The US Department of Defense is seeking $4 million dedicated to research efforts on melanoma and other skin cancers, which it claims is a danger facing many military personnel. As part of the Fiscal 2009 Department of Defense Appropriations Conference Report, the House of Representatives is currently considering the measure.
The Melanoma Research Foundation (MRF), a national organization, made the announcement last week.
"With more than 140,000 personnel currently stationed in Iraq, the intensity of sun exposure puts our men and women at long-term risk for melanoma—the most serious form of skin cancer and one of the fastest-growing cancers in the US," said Randy Lomax, chairman of the Melanoma Research Foundation. "By specifically including melanoma in its peer-reviewed cancer research program—as it does with breast, prostate, and ovarian cancers—the Department of Defense recognizes the scope of this very serious problem facing our troops."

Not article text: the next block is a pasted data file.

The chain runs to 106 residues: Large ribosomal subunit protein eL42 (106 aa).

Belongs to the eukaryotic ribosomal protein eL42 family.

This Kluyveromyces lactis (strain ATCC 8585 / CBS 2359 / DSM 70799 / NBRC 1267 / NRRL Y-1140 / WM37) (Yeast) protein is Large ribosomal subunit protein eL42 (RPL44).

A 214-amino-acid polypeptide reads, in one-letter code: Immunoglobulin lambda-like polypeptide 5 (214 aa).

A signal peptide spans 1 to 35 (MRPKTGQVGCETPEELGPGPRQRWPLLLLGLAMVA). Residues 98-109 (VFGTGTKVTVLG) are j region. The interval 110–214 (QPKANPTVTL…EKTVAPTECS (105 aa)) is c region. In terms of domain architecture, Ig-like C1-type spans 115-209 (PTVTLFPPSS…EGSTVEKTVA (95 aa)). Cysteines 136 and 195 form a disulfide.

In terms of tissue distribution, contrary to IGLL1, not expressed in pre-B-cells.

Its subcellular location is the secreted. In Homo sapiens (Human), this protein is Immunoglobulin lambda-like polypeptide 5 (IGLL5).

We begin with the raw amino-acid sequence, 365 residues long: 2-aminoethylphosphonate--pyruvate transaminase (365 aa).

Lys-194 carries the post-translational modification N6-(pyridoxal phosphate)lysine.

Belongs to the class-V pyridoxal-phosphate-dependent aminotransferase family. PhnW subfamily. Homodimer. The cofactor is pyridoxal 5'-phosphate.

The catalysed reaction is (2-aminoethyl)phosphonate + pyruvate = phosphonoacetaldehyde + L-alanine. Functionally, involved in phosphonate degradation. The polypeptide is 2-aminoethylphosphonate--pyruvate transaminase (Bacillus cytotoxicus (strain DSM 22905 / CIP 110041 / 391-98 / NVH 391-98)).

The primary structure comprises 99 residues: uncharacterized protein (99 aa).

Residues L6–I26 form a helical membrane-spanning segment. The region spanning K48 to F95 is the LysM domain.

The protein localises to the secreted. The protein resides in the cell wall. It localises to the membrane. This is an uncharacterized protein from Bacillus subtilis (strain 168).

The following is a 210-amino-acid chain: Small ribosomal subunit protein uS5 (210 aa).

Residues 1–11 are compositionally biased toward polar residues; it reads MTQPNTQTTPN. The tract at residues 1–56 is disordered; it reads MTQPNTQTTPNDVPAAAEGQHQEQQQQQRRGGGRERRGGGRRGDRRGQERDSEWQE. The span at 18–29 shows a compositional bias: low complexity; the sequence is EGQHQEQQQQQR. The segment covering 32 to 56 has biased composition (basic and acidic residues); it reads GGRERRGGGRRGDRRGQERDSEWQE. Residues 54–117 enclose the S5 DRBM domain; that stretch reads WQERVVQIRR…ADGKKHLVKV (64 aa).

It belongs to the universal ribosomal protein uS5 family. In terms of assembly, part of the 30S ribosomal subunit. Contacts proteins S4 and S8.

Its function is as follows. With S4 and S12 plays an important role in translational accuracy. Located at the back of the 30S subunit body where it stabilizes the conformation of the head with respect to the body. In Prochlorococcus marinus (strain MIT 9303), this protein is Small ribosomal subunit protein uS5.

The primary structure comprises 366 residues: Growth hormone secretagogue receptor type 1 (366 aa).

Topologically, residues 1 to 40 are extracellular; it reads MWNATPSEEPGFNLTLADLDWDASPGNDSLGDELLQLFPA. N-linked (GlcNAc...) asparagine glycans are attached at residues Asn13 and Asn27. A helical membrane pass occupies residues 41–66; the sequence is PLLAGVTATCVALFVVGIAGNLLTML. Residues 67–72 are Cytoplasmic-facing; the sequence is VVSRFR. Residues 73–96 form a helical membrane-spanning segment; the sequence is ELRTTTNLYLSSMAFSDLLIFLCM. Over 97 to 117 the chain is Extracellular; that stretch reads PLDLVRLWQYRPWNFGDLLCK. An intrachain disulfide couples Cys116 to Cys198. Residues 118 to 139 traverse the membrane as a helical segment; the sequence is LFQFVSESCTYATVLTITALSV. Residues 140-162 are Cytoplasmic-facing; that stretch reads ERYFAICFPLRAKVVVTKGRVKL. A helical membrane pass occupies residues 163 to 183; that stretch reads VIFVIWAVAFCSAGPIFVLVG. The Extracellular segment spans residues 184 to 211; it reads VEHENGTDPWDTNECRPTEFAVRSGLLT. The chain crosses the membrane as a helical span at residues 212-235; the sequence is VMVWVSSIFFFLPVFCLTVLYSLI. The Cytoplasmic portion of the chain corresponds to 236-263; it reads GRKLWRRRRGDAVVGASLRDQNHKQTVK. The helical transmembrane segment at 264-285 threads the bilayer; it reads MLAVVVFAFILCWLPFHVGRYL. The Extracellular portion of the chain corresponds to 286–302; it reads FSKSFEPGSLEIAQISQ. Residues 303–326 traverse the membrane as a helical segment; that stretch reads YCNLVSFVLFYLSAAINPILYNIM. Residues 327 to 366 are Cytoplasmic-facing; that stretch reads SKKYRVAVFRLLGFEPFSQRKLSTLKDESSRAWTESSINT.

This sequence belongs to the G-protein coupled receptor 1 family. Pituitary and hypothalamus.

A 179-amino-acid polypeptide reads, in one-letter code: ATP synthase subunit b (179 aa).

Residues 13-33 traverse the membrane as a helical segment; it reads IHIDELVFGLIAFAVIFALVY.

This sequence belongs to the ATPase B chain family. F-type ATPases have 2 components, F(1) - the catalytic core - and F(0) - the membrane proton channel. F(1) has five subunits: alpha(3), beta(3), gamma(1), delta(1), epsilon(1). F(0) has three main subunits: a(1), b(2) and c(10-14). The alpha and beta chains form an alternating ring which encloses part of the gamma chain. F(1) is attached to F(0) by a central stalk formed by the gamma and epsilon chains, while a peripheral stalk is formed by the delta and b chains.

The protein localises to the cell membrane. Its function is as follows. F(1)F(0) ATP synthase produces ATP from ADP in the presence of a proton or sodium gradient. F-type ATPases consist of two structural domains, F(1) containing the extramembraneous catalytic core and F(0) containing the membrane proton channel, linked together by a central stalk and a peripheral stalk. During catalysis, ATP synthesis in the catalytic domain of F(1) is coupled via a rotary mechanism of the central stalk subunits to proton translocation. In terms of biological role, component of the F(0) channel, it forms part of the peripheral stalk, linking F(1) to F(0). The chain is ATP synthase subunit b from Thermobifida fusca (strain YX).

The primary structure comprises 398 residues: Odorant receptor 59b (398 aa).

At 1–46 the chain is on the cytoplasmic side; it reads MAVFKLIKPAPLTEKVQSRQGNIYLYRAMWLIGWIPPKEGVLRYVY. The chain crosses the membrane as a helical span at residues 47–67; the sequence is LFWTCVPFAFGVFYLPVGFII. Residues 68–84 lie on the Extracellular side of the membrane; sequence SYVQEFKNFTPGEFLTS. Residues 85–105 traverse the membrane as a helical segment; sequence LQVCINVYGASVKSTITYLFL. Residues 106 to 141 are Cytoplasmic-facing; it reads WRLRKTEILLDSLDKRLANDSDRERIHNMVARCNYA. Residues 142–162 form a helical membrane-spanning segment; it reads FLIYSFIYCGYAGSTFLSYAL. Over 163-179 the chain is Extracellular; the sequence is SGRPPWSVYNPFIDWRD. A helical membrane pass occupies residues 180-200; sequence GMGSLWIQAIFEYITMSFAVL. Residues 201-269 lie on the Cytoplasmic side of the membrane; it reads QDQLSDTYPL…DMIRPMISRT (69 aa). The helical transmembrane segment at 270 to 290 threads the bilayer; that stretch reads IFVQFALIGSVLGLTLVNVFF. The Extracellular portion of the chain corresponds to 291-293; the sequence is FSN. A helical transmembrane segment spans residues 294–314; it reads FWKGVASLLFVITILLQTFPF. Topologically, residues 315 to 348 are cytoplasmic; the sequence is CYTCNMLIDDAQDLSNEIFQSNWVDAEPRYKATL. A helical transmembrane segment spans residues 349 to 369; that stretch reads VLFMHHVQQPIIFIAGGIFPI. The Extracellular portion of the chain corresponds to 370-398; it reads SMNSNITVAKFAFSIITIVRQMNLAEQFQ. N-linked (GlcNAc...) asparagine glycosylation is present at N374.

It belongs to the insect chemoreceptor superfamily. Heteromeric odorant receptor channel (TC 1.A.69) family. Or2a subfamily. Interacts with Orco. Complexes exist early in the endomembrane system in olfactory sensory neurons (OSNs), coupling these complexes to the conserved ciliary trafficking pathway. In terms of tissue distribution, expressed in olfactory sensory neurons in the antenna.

"Increased funding, especially at the federal levels, for research is critical to finding a cure given the very real opportunities available for developing new and meaningful therapies, especially for those with advanced melanoma," said Dr. David E. Fisher, chief of dermatology at Massachusetts General Hospital and a member of the MRF’s Scientific Advisory Committee. "Becoming part of the Defense Department’s Congressionally Directed Medical Research Programs is a major victory for the thousands of people living with melanoma and our veterans who may develop it."
[Source: The Melanoma Research Foundation]